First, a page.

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Sales Tax Audit Notes: Creative Accounting I Have Seen

author photo of Lloyd Geggatt

Over the course of 26+ years as a sales tax auditor with the California Board of Equalization, I saw a lot of interesting accounting methods and strategies. I thought I’d share a couple of the more creative ones with you.

When training new auditors, audits are conducted “by the book,” so certain steps are performed that a more seasoned auditor would generally skip. In one such audit of "In Sight" (see disclaimer below), a sporting goods store, a significant amount of resales were noted being made to “Outa Sight,” another sporting goods store. When questioned, the taxpayer informed us that the owner of Outa Sight was her sister.

Being a training audit, I instructed the trainee to check the BOE’s computer system and confirm Outa Sight was reporting a sales volume in keeping with the purchases from the first store. Strictly by the book. Imagine my surprise when the trainee found Outa Sight was reporting about half as many dollars in total sales as they were buying from In Sight. Since not many companies stay in business while buying twice as much inventory as they sell, we decided to audit Outa Sight.

The sales records provided by Outa Sight agreed with the sales tax returns they were filing. The purchase journal showed a volume of purchases in line with the recorded sales. In other words, about half the purchases from In Sight were not recorded on the books of Outa Sight. At this point we showed the owner copies of the invoices for all the extra goods from In Sight. The two sisters must have discussed the situation previously because the Outa Sight owner simply said, “I’ve got 2 other sets of books; which one do you want to see?”  I asked, “Which of the three is correct?” The owner explained, “One is too high because I use it at the bank to get loans. One is too low, that’s the one you have now.”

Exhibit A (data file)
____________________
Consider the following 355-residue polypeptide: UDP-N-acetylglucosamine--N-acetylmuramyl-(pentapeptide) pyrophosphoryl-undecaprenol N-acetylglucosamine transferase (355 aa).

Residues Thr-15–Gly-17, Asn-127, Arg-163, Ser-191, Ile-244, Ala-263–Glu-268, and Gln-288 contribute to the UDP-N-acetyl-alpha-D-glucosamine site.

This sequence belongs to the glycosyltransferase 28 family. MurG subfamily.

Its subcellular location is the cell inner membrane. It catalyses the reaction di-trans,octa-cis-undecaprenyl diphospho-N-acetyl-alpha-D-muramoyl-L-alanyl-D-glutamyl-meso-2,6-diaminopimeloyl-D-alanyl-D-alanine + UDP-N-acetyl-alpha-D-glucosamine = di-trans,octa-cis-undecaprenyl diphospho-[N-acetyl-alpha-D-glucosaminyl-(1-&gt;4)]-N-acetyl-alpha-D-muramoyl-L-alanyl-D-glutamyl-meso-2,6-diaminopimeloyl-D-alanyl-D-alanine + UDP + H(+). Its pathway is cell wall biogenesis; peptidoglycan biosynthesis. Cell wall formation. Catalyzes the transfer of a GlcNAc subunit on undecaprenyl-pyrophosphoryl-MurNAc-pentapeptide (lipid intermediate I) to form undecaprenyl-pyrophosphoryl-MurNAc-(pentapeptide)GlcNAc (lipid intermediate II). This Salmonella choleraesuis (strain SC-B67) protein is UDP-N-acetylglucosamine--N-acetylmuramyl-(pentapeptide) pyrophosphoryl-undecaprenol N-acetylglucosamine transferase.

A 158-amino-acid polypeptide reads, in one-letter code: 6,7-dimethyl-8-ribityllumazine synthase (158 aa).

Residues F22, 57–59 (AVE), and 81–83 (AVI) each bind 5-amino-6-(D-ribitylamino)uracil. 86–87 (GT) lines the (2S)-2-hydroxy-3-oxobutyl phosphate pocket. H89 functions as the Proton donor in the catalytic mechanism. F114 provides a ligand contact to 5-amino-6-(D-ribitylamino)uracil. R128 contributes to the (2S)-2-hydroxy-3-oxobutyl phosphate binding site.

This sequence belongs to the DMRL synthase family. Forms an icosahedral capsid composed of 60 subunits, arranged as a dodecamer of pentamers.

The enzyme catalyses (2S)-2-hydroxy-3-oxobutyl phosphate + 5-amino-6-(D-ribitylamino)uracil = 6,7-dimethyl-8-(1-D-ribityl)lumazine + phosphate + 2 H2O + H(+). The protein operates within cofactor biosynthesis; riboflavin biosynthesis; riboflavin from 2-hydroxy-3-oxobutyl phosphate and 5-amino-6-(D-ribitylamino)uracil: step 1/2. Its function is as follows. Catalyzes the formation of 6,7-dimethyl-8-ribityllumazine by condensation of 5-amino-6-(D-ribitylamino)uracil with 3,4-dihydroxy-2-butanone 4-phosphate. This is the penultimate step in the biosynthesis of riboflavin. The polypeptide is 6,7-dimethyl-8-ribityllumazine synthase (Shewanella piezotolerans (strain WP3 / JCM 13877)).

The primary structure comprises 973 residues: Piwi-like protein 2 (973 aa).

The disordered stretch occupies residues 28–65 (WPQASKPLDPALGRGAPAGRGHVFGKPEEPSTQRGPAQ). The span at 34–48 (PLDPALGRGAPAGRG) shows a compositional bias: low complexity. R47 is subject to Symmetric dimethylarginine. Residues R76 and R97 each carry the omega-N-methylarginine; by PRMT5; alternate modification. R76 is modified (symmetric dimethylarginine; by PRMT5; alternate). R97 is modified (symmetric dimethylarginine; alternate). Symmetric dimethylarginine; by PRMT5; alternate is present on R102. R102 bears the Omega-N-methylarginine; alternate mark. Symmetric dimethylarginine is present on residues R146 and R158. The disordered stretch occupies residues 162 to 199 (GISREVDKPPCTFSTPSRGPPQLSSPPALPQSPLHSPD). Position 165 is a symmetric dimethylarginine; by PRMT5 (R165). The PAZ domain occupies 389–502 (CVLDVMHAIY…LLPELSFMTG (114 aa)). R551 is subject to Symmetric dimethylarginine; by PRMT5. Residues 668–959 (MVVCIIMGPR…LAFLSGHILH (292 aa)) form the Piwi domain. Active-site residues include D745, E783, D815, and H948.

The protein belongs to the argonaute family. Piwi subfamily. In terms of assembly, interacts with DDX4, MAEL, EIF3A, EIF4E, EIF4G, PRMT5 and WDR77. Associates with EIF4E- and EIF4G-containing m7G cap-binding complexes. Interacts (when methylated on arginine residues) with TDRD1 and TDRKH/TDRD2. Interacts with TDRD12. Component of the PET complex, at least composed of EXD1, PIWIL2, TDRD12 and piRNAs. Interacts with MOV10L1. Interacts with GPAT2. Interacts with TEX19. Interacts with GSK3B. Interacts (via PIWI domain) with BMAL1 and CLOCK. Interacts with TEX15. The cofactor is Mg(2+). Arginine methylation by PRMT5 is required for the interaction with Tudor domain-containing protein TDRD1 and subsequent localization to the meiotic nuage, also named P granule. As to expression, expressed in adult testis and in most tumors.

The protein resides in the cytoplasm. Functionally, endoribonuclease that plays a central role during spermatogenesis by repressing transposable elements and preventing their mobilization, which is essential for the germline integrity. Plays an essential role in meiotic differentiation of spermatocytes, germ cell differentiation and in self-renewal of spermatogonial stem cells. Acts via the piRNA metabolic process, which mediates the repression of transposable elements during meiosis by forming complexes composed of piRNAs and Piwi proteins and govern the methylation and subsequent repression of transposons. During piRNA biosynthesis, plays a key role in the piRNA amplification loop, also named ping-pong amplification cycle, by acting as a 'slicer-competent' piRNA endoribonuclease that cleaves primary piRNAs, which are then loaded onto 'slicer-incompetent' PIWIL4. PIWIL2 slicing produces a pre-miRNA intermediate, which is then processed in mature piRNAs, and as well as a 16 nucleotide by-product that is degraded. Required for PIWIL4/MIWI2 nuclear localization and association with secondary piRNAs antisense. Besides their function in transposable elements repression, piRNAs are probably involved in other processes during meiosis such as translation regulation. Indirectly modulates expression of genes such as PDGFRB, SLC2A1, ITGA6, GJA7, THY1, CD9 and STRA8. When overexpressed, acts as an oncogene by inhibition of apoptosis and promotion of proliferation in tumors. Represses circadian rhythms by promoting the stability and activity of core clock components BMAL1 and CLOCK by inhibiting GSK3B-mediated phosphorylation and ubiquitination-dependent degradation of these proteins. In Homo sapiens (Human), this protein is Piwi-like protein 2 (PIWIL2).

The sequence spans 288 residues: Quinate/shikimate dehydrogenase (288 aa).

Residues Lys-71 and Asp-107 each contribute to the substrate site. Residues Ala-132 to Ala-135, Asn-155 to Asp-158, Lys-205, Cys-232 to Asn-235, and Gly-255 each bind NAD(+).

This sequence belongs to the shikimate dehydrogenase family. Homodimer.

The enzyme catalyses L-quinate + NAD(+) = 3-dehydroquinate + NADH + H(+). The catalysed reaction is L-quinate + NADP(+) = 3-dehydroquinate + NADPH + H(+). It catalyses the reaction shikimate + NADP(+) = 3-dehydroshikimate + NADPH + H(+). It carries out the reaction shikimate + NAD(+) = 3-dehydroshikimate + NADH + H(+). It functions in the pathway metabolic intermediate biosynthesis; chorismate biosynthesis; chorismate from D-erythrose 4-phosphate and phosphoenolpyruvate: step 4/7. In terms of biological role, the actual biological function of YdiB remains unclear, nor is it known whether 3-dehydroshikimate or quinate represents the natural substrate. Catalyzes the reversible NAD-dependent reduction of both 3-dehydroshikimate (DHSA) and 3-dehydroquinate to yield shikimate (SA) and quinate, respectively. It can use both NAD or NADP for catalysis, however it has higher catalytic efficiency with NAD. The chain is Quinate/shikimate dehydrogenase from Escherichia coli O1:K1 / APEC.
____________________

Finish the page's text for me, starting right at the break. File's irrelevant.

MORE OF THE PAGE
We asked again, “Which one is correct?” Her response was the third one, so we went with the third set. Sales were scheduled from that third set and additional tax was assessed in the audit. When informed a fraud penalty would be imposed, her response was, “What do you want me to do, cry?” One tough lady.

Another case of “creative accounting” involved a retailer of kitchen appliances. Initially everything seemed to check out nicely - recorded and reported sales reconciled, tax collected equaled tax reported, overall markups were consistent and adequate. But while spot checking individual sales invoices, I noticed a large range of selling prices within the same models of refrigerator.

For example, most sales of a certain model would be for $2,000, but then there would be one for $1,000. Since this was before the wide spread use of computers, sales had to be scheduled by hand for the models in question. The analysis revealed a substantial number of sales over the three-year audit period with reduced sales prices. During the analysis, some sales of used refrigerators were also noted, which was odd since the retailer had no inventory of used appliances.

Copies of invoices for the new sales at low prices and of the sales of used refrigerators were made and a sample of the new refrigerator purchasers was contacted. All purchasers contacted stated they had traded in an appliance when they bought their new one, so I asked them to provide copies of their original sales invoices. Not surprisingly, their copies showed a sales price of $2,000 with a $1,000 credit for a trade-in and sales tax charged on the full $2,000 selling price. The taxpayer was pocketing the difference in tax on $2,000 and $1,000.

When presented with the documentation from the customers and the overall analysis, the taxpayer admitted to the scheme and volunteered it had been occurring for some period of time. In the end, fraud was assessed against the taxpayer and the audit period was extended back 8 years.

*Names are changed and certain details modified to protect the identity of real persons or businesses.

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